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Mar 24, 2017 | Anna Demmler

Grace Episcopal Tree of Life Labyrinth dedication nears

[Southwest News] Reverend Gena Davis stood tall. She was happy, proud, and a smile grew on her face. “It’s beautiful, isn’t it?” she asked while staring at the Tree of Life Labyrinth at Grace Episcopal Church.

Grace began fundraising for their cretan-style plants within the space. “It will be a very natural environment that reflects this part of the world.” There will be three specific parts upon completion. “First is the labyrinth itself,” says Davis. “Then the prayer garden which will include the memorial stone, and then a worship space.” The labyrinth is meant to be a walking meditation tool, and one thing (or rather, two things) that really struck Davis and other Grace members were the two large oak trees at Grace, planted in the 1950s. The trees “will create a huge canopy over the labyrinth,” says Davis. The specific design comes from local Houston artist Reginald Adams, who has designed several labyrinths world-wide and has done many in Houston

In fact, Grace members decided on the classically-styled labyrinth after a full day of touring Adams’ different art, led by the artist himself. “We saw it over at the Cenacle Retreat House,” says Davis. “We gasped! The labyrinth looked like a tree trunk in a tree, and we just loved this idea of walking, or flowing into, the crown of the tree.” This physical and symbolic flow is very important to Grace and its members, because one of Grace’s foundations is contemplative prayer. Members also participate in other peaceful and joyful, group activities, such as yoga. “Flow is all about who we are!” laughs Davis. “We wanted Reginald to help us figure out what would be the very best design for us: aesthetically pleasing, sacred, flow with our environment, something to fit our contemplative community.

The memorial stone next to the labyrinth is psychiatrist Albert Ebaugh’s, the deceased husband of Helen Rose Ebaugh, a member of Grace, a sponsor for the labyrinth, and an emeritus professor at the University of Houston. “Albert died of ALS. He was a very gentle, reflective person. The garden is very much in his spirit,” says Ebaugh. “He loved nature. A quiet kind of fella!” When Albert passed, his funeral was held at Grace, so Ebaugh asked that instead of flowers, money be donated to Grace. Later on, Ebaugh decided to use the almost $6,000 raised as seed money for the labyrinth’s campaign on Go Fund Me. The memorial stone has a chip on the top, center of it.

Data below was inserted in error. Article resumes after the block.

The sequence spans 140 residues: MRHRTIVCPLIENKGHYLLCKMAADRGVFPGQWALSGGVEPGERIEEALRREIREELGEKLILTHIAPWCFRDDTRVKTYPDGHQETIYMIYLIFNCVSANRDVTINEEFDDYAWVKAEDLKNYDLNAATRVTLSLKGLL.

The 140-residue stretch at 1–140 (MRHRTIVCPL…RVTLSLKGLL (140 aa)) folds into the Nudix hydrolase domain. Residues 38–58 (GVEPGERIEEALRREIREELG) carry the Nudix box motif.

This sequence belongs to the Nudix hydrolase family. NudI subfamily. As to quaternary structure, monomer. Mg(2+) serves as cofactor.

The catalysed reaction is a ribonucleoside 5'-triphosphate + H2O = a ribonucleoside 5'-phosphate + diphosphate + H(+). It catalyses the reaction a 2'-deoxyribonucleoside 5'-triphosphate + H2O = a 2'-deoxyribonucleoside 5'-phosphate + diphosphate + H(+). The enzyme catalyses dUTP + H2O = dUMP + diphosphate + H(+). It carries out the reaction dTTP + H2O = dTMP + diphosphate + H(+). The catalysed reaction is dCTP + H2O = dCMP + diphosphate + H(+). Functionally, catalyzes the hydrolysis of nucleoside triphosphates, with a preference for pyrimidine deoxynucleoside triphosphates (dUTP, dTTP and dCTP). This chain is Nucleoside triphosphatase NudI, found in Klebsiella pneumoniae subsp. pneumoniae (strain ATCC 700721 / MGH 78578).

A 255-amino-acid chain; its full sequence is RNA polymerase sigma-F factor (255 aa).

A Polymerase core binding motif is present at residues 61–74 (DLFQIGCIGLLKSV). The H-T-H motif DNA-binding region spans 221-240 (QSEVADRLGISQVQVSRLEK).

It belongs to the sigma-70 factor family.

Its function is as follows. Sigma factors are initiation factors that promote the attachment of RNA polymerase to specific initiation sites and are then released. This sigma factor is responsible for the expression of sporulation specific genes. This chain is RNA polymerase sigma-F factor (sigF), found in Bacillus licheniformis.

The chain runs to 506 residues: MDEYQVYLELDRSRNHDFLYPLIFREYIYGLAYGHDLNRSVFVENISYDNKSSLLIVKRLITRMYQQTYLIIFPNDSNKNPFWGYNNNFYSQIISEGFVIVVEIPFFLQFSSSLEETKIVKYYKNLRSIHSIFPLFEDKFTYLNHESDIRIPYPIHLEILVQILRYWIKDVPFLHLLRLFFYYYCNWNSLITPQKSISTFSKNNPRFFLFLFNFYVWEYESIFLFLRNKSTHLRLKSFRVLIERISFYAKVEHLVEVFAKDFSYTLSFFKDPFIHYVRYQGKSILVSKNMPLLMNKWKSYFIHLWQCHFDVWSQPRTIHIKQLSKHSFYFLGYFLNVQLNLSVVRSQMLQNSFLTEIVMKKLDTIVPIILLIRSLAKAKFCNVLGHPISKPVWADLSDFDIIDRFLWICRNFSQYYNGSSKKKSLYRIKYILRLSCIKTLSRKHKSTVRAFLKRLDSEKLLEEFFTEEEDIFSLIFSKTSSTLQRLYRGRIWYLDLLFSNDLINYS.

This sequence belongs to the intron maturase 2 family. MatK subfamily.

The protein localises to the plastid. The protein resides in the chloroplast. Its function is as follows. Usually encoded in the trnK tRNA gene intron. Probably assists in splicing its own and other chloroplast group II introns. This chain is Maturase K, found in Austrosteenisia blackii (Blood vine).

“Albert loved throwing and skipping rocks. The chip is so perfect for his memorial stone,” she said. A large factor of this project is how much heart and soul everyone puts into it, and this positive energy has come out in many different ways. In addition to Ebaugh’s generous donation, there have been many more kind contributors. A woman living in the apartment complex across the street from Grace donated an entire box of wood violets from her own backyard.

Troop 740 Boy Scouts stepped in as well. “They helped us for about four Saturdays,” says Davis. “Heavy duty labor with wheel bar-rows, it was crazy! It was a lot. We put in tons of stone.” Several men from St. John’s Methodist Church downtown have recently started coming on Saturdays to lay bricks and continue the heavy labor jobs. “People also bring tacos and breakfast for the men of St. John’s,” adds Ebaugh. The labyrinth will have “one path that leads you in, and it’s symbolic of the jour-ney of our lives,” says Davis.

“Our lives take twists and turns. There are challenges, joys and sorrows. When you enter the labyrinth, you don’t see a straight line, you don’t know where you’re going, you start walking, follow the path, twist and turn, and then eventually you’ll end in the center. That’s symbolic of being in the heart of God…The exit follows the same type of turns.” Davis explains further the symbolism behind trees in-corporated into this sacred space. “Trees have incred-ible roots, deep in the earth, and their strength comes from these strong roots… The tree ultimately reaches up to the sunlight, growing and grow-ing spiritually up to the S-O-N.”

Grace hopes that for any-one who needs it, the labyrinth, memorial and prayer garden, and the worship space protected by the giant oak trees will provide peace for all who visit. The labyrinth will be dedicated on Sunday, April 2, at 11:30 a.m. All are welcome to come. Grace Episcopal Church is located at 4040 W. Bellfort. To make a monetary donation for this project, visit www.gofundme.com/treeoflifeatgrace.

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